This artist's concept shows the Ares V cargo launch vehicle, a rocket that may be similar to NASA's Space Launch System (SLS) in many ways.
WASHINGTON ? NASA hopes to lay the groundwork over the next six months for developing an affordable heavy-lift launch vehicle with $7.5 million in study contracts it plans to spread across 13 U.S. companies.
The study contracts, announced Monday (Nov. 8) are NASA's initial response to the 2010 NASA Authorization Act, which requires the agency to begin work this year on a vehicle capable of lifting at least 70 metric tons to low Earth orbit by 2016.
The bill, which U.S. President Barack Obama signed into law Oct. 11, gives NASA just 90 days to settle on a heavy-lift architecture and report back to Congress. However, Cris Guidi, deputy director of NASA's Constellation Systems Division here, said the agency is asking lawmakers for more time. [World's Tallest Rockets]
"NASA is currently negotiating some relief on reporting requirements contained within the Authorization Act," Guidi said in a Nov. 9 e-mail, adding that NASA hopes to give each of the 13 companies six months to complete work under the terms of the fixed-price study contracts.
The studies are expected to cover options including systems derived from NASA's space shuttle and from the Ares family of rockets that were being developed under the moon-bound Constellation program, which Obama canceled in the 2011 budget blueprint he sent lawmakers in February.
Obama instead proposed spending up to five years and some $3 billion researching propulsion technologies before choosing a design for the United States' first exploration-class rocket since the Saturn V. But the authorization bill has put the heavy-lift rocket back on NASA's near-term agenda.
The studies are also expected to include alternative architectures that rely on different propulsion combinations and mission scenarios for delivering astronauts to deep space destinations such as asteroids and Lagrange points.
NASA spokesman Michael Braukus said the agency's Marshall Space Flight Center in Huntsville, Ala., would manage the study contracts and that the $7.5 million would come from a funding line appropriated in 2010 for the Ares 5 rocket, the shuttle-derived heavy lifter designed under the Constellation program.
Guidi said the 13 studies were chosen from responses to a NASA Broad Agency Announcement, or BAA, issued in July.
The specific capabilities of the heavy lifter called for in the 2010 NASA Authorization Act appear to dictate a solution based at least in part on the giant solid-rocket boosters that help lift the space shuttle into orbit. These motors, built by Alliant Techsystems (ATK) of Minneapolis, also were integral to the Ares 1 and Ares 5 vehicles targeted for cancellation by the White House.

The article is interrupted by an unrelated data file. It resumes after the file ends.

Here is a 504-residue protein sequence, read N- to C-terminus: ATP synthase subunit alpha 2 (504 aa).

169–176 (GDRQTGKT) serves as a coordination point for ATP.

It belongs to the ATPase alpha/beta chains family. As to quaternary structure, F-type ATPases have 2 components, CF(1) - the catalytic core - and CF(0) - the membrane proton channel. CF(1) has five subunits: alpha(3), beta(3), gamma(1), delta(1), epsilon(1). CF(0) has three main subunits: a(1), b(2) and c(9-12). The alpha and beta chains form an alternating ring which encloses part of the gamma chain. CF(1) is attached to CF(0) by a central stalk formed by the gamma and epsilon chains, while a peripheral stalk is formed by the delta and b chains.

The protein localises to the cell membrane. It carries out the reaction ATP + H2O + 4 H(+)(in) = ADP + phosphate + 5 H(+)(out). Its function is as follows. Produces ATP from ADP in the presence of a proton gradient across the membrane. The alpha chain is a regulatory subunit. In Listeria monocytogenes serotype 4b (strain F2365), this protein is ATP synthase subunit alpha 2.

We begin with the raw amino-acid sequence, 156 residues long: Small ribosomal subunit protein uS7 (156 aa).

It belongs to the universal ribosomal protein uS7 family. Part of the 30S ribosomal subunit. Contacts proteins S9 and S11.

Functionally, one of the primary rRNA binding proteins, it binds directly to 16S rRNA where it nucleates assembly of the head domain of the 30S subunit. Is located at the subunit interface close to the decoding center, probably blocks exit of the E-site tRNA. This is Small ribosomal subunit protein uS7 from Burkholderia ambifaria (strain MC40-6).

ATK is among the companies selected for the latest heavy-lift launch vehicle studies. The others are: Aerojet General Corp., Rancho Cordova, Calif.; Analytical Mechanics Associates, Huntsville, Ala.; Andrews Space, Tukwila, Wash.; Boeing Co., Huntsville; Lockheed Martin Corp., Huntsville; Northrop Grumman Systems Corp., Huntsville; Orbital Sciences Corp., Chandler, Ariz.; Pratt & Whitney Rocketdyne, Canoga Park, Calif.; Science Applications International Corp., Huntsville.; Space Exploration Technologies Corp., Hawthorne, Calif.; United Launch Alliance, Centennial, Colo.; and United Space Alliance, Huntsville.
Guidi said the studies are expected to meet performance requirements issued by an internal team of NASA experts tasked with fleshing out Obama's overhaul of the nation's manned spaceflight program. Formally known as the Human Exploration Framework Team, or HEFT, the group was chartered in the spring to determine requirements for sending humans to visit an asteroid by 2025.
In September the HEFT briefed NASA Administrator Charles Bolden and his deputy on a deep space exploration plan that rejected some key assumptions of the president's strategy but which aligned technically with a the NASA Authorization Act.
"The goal is to transition HEFT's strategies and concepts into systems that will actually be built," Guidi said. "Determining what can realistically be developed is best done by talking to the people who will do the work."
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This article was provided by Space News, dedicated to covering all aspects of the space industry